Having listened to podcasts and read articles, where the benefits of taking a 30 day social media detox were extolled, I decided to do my own. I’m not that visible on social media to be honest as I only have accounts on Twitter, however I do often find myself getting lost on You Tube as I go from one clip to the next ad can find myself 1 hour or so later still hunched over my phone. As I’m travelling, my concern was that instead of talking to people and spending as much time as I could out and about, I was in fact losing precious time to Twitter and You Tube. After 15 days I have adapted the challenge and here’s why!
Pick an easier day to start: As I was travelling overnight from Paris to Venice on the 27th March, I decided to start that day as I thought it would be easier to not miss picking up my phone. I purposely didn’t connect to Wi-Fi on the bus which went well. On arriving in Venice, I knew there was certainly enough to keep me entertained outside of Twitter and You Tube.
Maintain any professional/ business accounts: My travel/business account, 40countriesinmy40s@40countriesinm1 still needed to be updated, however I didn’t touch my personal account.
Delete the apps from your phone (if applicable/necessary): The Twitter and You Tube apps remained on my phone throughout as it was more important for me to deal with the temptation rather than take it away. That was my challenge, however if it will help you more then delete the apps from your phone altogether.
Photo by Tracy Le Blanc on Pexels.com
Here are some of the benefits I discovered:
Being able to avoid dates/ news: As my mum passed away 14 years ago and my nan 9 years ago, Mothers Day is always something I prefer to avoid so the sense of loss doesn’t overpower me. As I also don’t have children, it’s not a good day and I especially dislike all the adverts aimed towards celebrating Mothers from organisations who have clearly ignored that not everyone can celebrate this day. Being off social media allowed me to avoid the last few days lead up as well as the day itself so I think next year I will do another detox in the month before Mothers Day. Another bonus was being to avoid Brexit tweets as I found them increasing both in intensity as well as frequency in the lead up to the proposed date. I like to keep up with news, however I’m not a fan of insulting, aggressive language or swearing coming through my screen.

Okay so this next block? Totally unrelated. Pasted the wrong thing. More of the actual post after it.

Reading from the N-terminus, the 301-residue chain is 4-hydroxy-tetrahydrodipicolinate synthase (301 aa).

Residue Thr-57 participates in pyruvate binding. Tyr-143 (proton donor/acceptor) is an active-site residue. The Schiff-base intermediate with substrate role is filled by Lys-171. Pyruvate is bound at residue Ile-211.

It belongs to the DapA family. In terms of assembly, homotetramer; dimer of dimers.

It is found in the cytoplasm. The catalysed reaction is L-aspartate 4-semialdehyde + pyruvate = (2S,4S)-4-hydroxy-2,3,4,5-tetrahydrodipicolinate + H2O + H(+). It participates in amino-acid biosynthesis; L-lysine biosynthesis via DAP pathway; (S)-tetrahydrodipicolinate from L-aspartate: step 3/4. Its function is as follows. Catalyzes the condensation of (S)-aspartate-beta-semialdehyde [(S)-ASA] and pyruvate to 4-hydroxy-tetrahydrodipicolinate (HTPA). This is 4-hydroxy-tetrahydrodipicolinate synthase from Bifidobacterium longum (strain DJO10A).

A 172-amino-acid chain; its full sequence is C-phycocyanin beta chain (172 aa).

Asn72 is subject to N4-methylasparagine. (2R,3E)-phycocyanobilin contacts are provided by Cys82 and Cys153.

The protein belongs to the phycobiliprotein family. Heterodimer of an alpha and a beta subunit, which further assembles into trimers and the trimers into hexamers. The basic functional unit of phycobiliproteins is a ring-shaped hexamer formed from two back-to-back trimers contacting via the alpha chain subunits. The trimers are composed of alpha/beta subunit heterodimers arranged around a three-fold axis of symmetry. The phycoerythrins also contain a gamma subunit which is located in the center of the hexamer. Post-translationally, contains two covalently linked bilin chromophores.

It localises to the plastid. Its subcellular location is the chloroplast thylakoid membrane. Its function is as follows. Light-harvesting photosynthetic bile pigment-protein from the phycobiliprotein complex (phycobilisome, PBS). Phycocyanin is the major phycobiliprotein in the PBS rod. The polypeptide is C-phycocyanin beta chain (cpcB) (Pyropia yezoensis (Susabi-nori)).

Photo by freestocks.org on Pexels.com
Not reaching for my phone: I found that I was reaching less for my phone apart from when taking photos. I read more in the evenings which was beneficial as it meant I could leave more books behind and not have to carry them. This meant that I was also reaching less for my laptop too so I was having days without using screens which offers many more benefits.
Paying more attention to where my focus was versus where I want it to be: On a positive note, I realised that a lot of the You Tube clips I normally watch and subscribe to are mostly linked to personal/ professional development and are educational. Some of the clips I missed watching I was able to listen to their podcast versions on iTunes so now I’m debating with myself whether I learn more from the audio podcast or the visual You Tube clip.
Sleeping better: As I was reaching less for the phone, I found that I could settle down quicker in the evenings and slept better as I wasn’t tempted to look at the phone if I woke up in the night.
Photo by Pixabay on Pexels.com
After 15 days, I stopped the challenge:
Whilst in Split, I stopped my detox after 2 weeks. Firstly because I needed to reply to tweets about my post on Last night a man opened my hotel door so people knew I was OK. During the 2 weeks, I was also thinking about how I’ve used twitter for my business account and I realised that there were learnings I could take into my personal usage.
For the next 2 weeks I’m putting my learnings into practice to see how that works for both Twitter and You Tube and see how that impacts my usage after the full 30 days. Rather than rushing into changes and a new plan of reduced use and then feeling bad if it doesn’t happen, I’d rather experiment and see what fits my needs. As I’m travelling within Croatia with longer stops in places, it should be easier to maintain a routine. I also have work to do so i know I’ll be focussed elsewhere.
As I have read most of the physical books and the Psychologies magazine I brought with me, now I have to rely on Kindle to provide me with reading material which means more tablet time! As I’ve given myself time off the screens completely both as part of the social media detox and since stopping it which as been great, I know that going forward I want to maintain days when I don’t touch my devices at all.
Photo by özgür uzun on Pexels.com
How about you, have you tried a Social Media detox or do you want to? What have been your experiences? Why do you feel you need to try a detox? Let us know by contacting us below: